The Faiths of the Postwar Presidents: From Truman to Obama

By David L. Holmes | Go to book overview

Ronald Wilson Reagan
1911–2004 PRESIDENT FROM 1981 TO 1989

“I see two primary threads jumping out of my father’s storyline,” Ron Reagan wrote in My Father at 100: “[a] fierce desire to be recognized as someone noteworthy, even heroic; and his essentially solitary nature.”

In his recent biography of his father, President Reagan’s youngest son continues:

In the film unwinding in his mind, Dad was always the loner…who rides
to the rescue in reel three….[He] was looking to wear an unblemished
white hat….He wanted and needed acclaim and recognition….[But] it
was crucial to his sense of self that he be seen working on behalf of others,
and not for personal gain.

If the first thread Ron Reagan perceives in his “storyline” relates to public life, the second deals with the private life behind it. “Another, quieter Reagan, just as vital,” the son writes, “rested invisibly beneath the waves.” Calling this second persona “the Private Reagan,” the younger Reagan defines its role in his father’s life:

This hermetic self…was, in effect, the producer and director for the man
on stage….[Inside] the personal drive he publically foreswore burned with
a cold but steady flame. This private self…formed his core….The Ronald
Reagan with whom everyone is familiar could not have existed without the
Ronald Reagan he rarely let anyone see.1

Shortly before he became governor of California in 1967, Ronald “Dutch” Reagan answered a letter from an inquirer who wished to know his religious faith. “I was raised in the Christian Church,” he replied, “which as you know believes in baptism when the individual has made his own decision to accept Jesus. My decision was made in my early teens.”2

Although many historians of Christianity would not classify the Christian

-173-

Notes for this page

Add a new note
If you are trying to select text to create highlights or citations, remember that you must now click or tap on the first word, and then click or tap on the last word.
One moment ...
Default project is now your active project.
Project items

Items saved from this book

This book has been saved
Highlights (0)
Some of your highlights are legacy items.

Highlights saved before July 30, 2012 will not be displayed on their respective source pages.

You can easily re-create the highlights by opening the book page or article, selecting the text, and clicking “Highlight.”

Citations (0)
Some of your citations are legacy items.

Any citation created before July 30, 2012 will labeled as a “Cited page.” New citations will be saved as cited passages, pages or articles.

We also added the ability to view new citations from your projects or the book or article where you created them.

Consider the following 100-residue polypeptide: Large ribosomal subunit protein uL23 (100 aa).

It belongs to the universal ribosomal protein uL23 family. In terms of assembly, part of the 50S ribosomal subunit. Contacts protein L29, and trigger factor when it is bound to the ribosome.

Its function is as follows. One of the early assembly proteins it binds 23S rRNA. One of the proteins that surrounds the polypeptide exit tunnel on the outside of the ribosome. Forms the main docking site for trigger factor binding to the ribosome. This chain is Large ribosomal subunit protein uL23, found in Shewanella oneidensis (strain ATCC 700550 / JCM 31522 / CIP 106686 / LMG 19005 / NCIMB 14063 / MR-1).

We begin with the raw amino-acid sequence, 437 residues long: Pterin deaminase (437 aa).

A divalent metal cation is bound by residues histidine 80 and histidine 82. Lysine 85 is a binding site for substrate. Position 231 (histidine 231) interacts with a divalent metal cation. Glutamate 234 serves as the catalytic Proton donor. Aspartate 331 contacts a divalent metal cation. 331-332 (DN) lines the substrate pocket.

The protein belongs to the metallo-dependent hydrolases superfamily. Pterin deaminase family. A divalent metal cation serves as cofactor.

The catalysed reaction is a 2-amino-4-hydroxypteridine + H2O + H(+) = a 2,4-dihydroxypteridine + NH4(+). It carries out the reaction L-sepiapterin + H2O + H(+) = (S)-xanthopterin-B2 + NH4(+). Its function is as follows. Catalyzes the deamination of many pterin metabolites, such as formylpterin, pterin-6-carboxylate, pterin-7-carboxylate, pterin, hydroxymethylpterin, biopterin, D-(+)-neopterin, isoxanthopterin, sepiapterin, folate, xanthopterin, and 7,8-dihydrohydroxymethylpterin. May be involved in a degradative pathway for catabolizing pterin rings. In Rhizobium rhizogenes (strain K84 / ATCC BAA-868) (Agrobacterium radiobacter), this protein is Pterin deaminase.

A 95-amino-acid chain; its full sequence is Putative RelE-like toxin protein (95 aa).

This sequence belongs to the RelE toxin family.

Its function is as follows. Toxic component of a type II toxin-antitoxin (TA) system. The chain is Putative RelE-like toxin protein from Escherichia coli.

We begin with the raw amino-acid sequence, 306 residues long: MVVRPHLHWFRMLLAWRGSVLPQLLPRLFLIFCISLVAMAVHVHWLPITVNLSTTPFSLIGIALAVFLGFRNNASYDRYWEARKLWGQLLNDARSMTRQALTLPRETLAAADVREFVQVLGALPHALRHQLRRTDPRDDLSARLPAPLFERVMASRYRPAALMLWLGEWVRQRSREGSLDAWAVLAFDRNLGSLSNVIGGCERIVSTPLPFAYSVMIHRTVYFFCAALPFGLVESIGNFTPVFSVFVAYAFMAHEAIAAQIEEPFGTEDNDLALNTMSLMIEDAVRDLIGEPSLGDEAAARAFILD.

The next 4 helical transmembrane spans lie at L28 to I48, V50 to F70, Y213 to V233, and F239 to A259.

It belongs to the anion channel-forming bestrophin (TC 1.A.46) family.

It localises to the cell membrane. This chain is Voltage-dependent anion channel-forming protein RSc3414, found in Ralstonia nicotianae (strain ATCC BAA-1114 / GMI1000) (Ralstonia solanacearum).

Notes (0)
Bookmarks (0)

You have no saved items from this book

Project items include:
  • Saved book/article
  • Highlights
  • Quotes/citations
  • Notes
  • Bookmarks
Notes
Cite this page

Cited page

Style
Citations are available only to our active members.
Buy instant access to cite pages or passages in MLA, APA and Chicago citation styles.

(Einhorn, 1992, p. 25)

(Einhorn 25)

1. Lois J. Einhorn, Abraham Lincoln, the Orator: Penetrating the Lincoln Legend (Westport, CT: Greenwood Press, 1992), 25, http://www.questia.com/read/27419298.

Cited page

Bookmark this page
The Faiths of the Postwar Presidents: From Truman to Obama
Table of contents

Table of contents

Settings

Settings

Typeface
Text size Smaller Larger Reset View mode
Search within

Search within this book

Look up

Look up a word

  • Dictionary
  • Thesaurus
Please submit a word or phrase above.
Print this page

Print this page

Why can't I print more than one page at a time?

Help
Full screen
/ 397

matching results for page

    Questia reader help

    How to highlight and cite specific passages

    1. Click or tap the first word you want to select.
    2. Click or tap the last word you want to select, and you’ll see everything in between get selected.
    3. You’ll then get a menu of options like creating a highlight or a citation from that passage of text.

    OK, got it!

    Cited passage

    Style
    Citations are available only to our active members.
    Buy instant access to cite pages or passages in MLA, APA and Chicago citation styles.

    "Portraying himself as an honest, ordinary person helped Lincoln identify with his audiences." (Einhorn, 1992, p. 25).

    "Portraying himself as an honest, ordinary person helped Lincoln identify with his audiences." (Einhorn 25)

    "Portraying himself as an honest, ordinary person helped Lincoln identify with his audiences."1

    1. Lois J. Einhorn, Abraham Lincoln, the Orator: Penetrating the Lincoln Legend (Westport, CT: Greenwood Press, 1992), 25, http://www.questia.com/read/27419298.

    Cited passage

    Thanks for trying Questia!

    Please continue trying out our research tools, but please note, full functionality is available only to our active members.

    Your work will be lost once you leave this Web page.

    Buy instant access to save your work.

    Already a member? Log in now.

    Author Advanced search

    Oops!

    An unknown error has occurred. Please click the button below to reload the page. If the problem persists, please try again in a little while.